This section provides a bank of information for companies to consider as they begin to identify the new products, services and business models that will help them adapt to a world that needs to support 9 billion sustainable lifestyles by 2050.

What are the conversations you need to have to begin this thinking? What are the global trends that will affect your future success and sustainability? What are the opportunities for sustainable innovation that collectively could unlock around £100 billion a year in value for businesses?






Boardroom Agenda

To start doing things differently, business leaders need to start having different conversations.

Working with our members, Business in the Community has developed four key areas for discussion in the boardroom and in other parts of the business, to help you get to the heart of how truly resilient your business model is and shape your approach to innovation and business development.

  • Global mega-trends – How have you considered the opportunities and risks global mega-trends pose to your business model in the short and long term?

  • Unique contribution – What is the unique contribution your company can make to support high quality, sustainable lives for 2050’s global population of 9 billion?

  • Legacy – What is your long-term ambition for the legacy of your brand, business or even personal leadership?

  • Balance – How do you create the right balance in decision-making and planning? This includes between: short-term priorities of your stakeholders and your need to address longer term trends; competition and collaboration; science /technology and natural systems

  • Ask of customers – What is the specific ask you can make of your customers which will ensure your products or services are as sustainable as they can be?

The resources below provide information to help you explore these questions in more detail – data on some of the important trends that may affect businesses in the short, medium and longer term, and information about five innovation areas that companies may want to consider when developing their unique contribution.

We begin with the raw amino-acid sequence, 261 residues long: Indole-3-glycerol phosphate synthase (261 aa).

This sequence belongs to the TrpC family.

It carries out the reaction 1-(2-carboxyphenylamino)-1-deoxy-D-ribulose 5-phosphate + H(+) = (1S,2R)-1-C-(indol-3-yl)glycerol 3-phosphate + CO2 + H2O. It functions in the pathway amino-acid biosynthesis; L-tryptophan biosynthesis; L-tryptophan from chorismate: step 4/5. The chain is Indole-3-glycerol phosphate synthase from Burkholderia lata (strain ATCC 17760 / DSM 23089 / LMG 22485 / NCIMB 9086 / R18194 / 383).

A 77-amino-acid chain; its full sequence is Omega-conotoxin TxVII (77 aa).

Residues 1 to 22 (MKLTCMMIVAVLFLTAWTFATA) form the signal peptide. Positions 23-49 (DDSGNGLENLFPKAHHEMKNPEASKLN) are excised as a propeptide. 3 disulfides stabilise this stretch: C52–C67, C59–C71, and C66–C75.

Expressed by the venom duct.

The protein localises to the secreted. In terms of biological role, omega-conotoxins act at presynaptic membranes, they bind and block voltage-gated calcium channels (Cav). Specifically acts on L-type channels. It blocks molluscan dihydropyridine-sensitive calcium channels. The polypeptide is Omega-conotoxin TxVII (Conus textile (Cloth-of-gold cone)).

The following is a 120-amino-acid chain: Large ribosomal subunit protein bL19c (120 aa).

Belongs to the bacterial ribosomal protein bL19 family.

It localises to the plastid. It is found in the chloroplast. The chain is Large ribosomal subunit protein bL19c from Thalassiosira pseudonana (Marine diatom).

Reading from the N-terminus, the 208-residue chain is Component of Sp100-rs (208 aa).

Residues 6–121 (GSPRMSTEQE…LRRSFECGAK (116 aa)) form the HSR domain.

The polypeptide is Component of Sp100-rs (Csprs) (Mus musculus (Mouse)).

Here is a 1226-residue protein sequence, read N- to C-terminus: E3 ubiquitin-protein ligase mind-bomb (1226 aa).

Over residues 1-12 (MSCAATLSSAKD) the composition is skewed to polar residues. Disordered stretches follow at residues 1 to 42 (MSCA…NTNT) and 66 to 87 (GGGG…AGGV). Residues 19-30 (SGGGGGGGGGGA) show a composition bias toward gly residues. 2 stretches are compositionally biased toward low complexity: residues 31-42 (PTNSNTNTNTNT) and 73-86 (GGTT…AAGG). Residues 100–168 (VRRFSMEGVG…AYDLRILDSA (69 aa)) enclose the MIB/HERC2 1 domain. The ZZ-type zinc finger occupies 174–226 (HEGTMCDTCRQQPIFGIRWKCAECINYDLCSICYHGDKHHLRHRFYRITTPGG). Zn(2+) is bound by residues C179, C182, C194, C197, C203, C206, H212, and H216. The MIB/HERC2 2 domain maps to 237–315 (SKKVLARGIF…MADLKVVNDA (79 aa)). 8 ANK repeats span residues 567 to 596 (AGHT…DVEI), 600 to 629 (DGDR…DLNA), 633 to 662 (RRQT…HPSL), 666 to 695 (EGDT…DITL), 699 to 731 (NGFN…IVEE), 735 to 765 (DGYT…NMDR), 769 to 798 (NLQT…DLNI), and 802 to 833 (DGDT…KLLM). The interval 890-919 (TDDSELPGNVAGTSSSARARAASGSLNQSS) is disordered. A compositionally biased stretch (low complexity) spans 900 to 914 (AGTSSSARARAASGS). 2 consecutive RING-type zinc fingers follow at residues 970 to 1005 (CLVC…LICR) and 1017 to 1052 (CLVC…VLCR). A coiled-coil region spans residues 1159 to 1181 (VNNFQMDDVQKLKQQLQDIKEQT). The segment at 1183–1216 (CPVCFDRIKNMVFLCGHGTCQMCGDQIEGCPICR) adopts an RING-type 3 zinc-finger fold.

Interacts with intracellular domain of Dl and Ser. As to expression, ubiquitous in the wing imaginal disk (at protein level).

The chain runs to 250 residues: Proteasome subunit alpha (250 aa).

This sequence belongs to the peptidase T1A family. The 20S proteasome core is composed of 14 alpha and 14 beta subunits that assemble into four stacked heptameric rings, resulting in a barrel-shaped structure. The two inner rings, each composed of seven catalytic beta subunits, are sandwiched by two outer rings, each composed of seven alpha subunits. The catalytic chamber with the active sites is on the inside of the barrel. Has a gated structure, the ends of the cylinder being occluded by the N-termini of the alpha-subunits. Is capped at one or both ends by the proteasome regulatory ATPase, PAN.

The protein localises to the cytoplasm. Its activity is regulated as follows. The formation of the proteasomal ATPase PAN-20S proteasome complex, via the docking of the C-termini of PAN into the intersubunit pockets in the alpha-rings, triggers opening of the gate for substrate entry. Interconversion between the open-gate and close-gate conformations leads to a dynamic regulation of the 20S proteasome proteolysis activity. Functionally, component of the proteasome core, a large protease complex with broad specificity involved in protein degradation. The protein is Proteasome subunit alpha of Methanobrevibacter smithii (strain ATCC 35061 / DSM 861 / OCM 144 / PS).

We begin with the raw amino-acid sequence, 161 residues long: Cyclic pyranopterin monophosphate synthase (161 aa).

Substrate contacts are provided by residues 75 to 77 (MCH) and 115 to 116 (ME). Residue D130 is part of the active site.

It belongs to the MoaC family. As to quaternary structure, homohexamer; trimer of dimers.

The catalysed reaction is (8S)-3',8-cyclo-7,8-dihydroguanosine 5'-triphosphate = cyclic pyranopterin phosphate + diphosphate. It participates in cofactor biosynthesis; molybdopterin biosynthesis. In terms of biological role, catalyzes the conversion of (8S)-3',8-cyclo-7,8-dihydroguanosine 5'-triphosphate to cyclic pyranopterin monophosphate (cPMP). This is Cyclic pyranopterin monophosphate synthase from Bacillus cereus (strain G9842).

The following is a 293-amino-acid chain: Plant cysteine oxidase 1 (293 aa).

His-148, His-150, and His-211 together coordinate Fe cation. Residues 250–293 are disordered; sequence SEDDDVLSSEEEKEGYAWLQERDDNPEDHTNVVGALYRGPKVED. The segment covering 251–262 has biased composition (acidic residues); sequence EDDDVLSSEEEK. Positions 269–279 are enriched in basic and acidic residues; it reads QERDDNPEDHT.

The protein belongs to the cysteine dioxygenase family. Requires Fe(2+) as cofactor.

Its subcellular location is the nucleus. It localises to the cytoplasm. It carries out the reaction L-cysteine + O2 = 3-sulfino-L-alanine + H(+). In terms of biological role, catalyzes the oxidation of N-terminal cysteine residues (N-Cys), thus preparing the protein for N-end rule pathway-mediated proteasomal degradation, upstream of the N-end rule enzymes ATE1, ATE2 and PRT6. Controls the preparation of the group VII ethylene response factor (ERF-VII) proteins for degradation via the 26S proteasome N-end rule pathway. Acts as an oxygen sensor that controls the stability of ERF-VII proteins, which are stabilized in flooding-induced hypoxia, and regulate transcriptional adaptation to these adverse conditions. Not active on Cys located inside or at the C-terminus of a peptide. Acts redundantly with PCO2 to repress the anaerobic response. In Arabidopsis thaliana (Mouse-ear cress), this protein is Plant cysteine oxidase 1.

Read more about the Boardroom Agenda>

Trends and challenges

What are the global mega-trends influencing which products, services and business models will be successful and sustainable over the next 40 years?

Every UK business should consider how global forces for change and sustainability pressures will affect their future success and sustainability.

These trends reshape markets, altering customer demand, creating new supply constraints and shifting the ‘rules of the game’. By understanding these market dynamics, companies can assess the implications and value at stake and better prepare for improved economic, social and environmental sustainability.

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Key opportunities

These five key innovation areas provide the opportunity to catalyse sustainable growth by delivering productivity gains worth a potential £100 billion each year in the UK.

By capturing these opportunities, across markets already worth almost £200 billion annually, businesses can increase competitiveness and address customer needs, while at the same time improving environmental performance, creating jobs and supporting social progress.

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Next steps

Once you have assessed the trends likely to affect your business in the future and the innovation opportunities you may be able to take advantage of, you can start to identify a unique contribution, and create a compelling corporate vision and objectives, all of which which can guide future strategy; help align commercial and sustainability imperatives; focus innovation and provide the storyline to motivate and engage staff on the change required.

This strategy development should look at three key factors: what the company delivers; how it earns money; and how it delivers its products or services. This is also a useful lens through which to explore the trends and opportunities above.

The next step is to test new products, services or business models at a large enough scale to learn from without being so large that the cost of failure would damage the business. This might be a test project affecting a particular business unit, product line or location – it, or the principle behind it, should be scalable if successful.

The Test section provides a summary of the different roles played by the sales and marketing, operations and procurement functions in identifying and testing sustainable innovation opportunities.